It’s amazing how three young men from NYC who created a frat anthem when inciting us to fight for our right to party are now remembered as the pivotal and intersectional group of underground arts culture. As the Beastie Boys grew up to become introspective artists themselves, absorbing so many movements into their own musical practice, they surrounded themselves with graffiti, fine art, photography, filmmaking, fashion, skateboarding, philanthropy and in so many ways, a sense of humor. When we dedicated an issue to the Beastie Boys in 2013, a year after Adam Yauch had passed away, the artists and creatives who had been part of the Beastie’s story read like a history book: Spike Jonze, Todd James, HAZE, Glen E. Friedman, Bruce Davidson, Cey Adams, and Alex Grey, to name a few.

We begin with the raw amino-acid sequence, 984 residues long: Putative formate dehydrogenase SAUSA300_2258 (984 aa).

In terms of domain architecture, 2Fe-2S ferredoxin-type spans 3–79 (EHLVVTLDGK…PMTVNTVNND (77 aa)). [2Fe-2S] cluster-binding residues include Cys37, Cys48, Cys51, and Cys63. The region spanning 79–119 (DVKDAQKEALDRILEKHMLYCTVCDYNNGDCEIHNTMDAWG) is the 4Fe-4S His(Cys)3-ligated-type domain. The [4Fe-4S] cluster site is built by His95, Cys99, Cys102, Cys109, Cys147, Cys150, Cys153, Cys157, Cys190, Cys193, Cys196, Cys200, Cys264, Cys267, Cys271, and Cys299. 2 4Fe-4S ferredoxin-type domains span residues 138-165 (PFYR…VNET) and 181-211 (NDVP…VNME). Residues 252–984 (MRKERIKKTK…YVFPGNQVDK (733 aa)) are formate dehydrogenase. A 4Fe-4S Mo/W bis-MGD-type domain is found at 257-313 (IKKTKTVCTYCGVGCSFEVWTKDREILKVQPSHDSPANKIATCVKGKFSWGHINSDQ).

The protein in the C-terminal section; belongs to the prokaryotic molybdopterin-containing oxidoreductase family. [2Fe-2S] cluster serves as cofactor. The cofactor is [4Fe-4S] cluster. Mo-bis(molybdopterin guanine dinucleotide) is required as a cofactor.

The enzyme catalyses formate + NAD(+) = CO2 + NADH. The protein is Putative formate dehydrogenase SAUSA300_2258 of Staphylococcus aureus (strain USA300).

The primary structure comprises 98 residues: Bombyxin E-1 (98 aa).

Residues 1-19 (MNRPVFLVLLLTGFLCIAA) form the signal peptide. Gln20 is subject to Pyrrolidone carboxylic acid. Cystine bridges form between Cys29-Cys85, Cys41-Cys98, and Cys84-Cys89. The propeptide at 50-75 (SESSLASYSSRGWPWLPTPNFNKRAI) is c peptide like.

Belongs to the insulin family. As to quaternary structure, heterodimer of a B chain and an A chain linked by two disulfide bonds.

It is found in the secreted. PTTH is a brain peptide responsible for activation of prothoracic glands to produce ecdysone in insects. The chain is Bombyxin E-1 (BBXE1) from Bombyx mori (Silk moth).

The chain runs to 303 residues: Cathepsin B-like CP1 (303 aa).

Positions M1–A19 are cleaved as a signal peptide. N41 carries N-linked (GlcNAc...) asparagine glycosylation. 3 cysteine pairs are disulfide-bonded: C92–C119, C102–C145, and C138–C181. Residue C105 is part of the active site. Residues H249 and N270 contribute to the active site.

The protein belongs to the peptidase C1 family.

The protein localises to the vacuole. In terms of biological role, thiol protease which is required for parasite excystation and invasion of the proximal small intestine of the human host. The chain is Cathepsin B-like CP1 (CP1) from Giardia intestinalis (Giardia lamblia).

And it feels right that, after a tour in support of the Beastie Boys Book, surviving members Ad-Rock and Mike D would enlist longtime collaborator Jonze to direct the new film, Beastie Boys Story, which began to stream on Apple TV as we went to press. A highlight of the film is the genuine friendship the Beastie Boys shared, an infectious kinship that encircled the multiple artists and collaborators who came into their lives and thrived because of it. And again, the Beasties have eloquently and respectfully made this film so much about the humanity and contemplative nature of MCA. His vision helped bridge the gap for the band to develop from rowdy MCs to experimental musicians and Tibetan Freedom Concert organizers. For many of us whose formative years were the ’90s, this film is a reminder of our own personal growth, as we too emerged from the hedonistic  frenzy of fighting to party to become culturally aware and globally conscious. This is the Beastie Boys Story—and a collective chronicle for a generation. —Evan Pricco

Where can you stream: Apple TV
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